Another question I have received when speaking to interested investors is: what is the difference between a Class C share and the other shares - Class A and Class B? Great question as StartEngine doesn't do a good job of explaining this.
The answer is that Class A, B and C are exactly the same in terms of economics but different in voting rights. What I mean by "same in terms of economics" is the following. When you purchase 250 Class C shares of Contenders for $1/share (our minimum investment is $250), you get the same rights as the Class A and B when it comes to distributions upon sale and/or dividends. Your percentage ownership is the number of shares you purchase divided by the total shares outstanding. For example, if you were to purchase all shares in this offering you would own 1,000,000 shares out of a total of 7,000,000 (6,000,000 shares outstanding before the offering and 7,000,000 after 1,000,000 shares are issued) or 14.2% of the company. If we were sold for $35,000,000, the Class C shareholder would receive ~$5,000,000 or 5x return on his/her money.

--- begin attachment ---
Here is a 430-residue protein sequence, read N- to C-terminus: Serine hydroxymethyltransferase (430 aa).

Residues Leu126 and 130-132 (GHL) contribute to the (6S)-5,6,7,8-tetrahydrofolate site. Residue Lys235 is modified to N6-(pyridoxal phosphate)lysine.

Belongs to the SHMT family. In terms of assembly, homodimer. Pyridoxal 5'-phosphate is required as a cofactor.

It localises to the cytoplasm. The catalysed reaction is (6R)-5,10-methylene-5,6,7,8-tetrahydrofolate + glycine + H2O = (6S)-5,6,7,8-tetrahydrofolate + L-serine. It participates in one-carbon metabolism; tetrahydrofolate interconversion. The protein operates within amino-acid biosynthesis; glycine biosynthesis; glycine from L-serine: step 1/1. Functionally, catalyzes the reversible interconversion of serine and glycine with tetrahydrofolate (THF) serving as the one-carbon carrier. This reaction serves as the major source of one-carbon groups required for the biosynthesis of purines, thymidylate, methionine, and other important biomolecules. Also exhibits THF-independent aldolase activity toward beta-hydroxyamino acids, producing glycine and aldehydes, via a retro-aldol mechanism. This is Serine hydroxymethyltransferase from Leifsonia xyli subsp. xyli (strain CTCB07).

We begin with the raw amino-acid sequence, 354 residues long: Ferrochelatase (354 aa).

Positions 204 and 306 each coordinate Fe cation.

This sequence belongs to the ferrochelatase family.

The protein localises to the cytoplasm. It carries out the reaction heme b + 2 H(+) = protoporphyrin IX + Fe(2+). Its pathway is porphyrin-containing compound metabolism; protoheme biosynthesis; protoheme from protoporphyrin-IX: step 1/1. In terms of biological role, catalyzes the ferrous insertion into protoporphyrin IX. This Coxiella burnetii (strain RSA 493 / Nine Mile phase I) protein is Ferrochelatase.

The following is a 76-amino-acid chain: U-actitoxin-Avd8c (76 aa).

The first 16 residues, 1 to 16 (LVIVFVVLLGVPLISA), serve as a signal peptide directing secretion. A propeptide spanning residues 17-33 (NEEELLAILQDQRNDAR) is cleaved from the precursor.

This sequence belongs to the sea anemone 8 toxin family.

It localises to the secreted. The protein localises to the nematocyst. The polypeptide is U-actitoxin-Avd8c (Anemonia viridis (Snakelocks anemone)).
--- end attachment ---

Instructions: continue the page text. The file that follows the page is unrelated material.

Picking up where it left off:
The only difference is in voting. The Class A shares have 1 vote for every Class A share owned. These are the Company's early seed investors (my close friends and family). I own Class B shares which have a 10 votes for every Class B share owned. And the Class C shares are non-voting. We structured it this way because we simply did not know who would be investing this offering and their intentions. Our current shareholder base is small and is comprised of my good friends and family and our operating team (our awesome designers John & Mike Anderson, our brilliant Creative Director Sean, my long-time business partner and VP of Ops, Jim Bunte etc)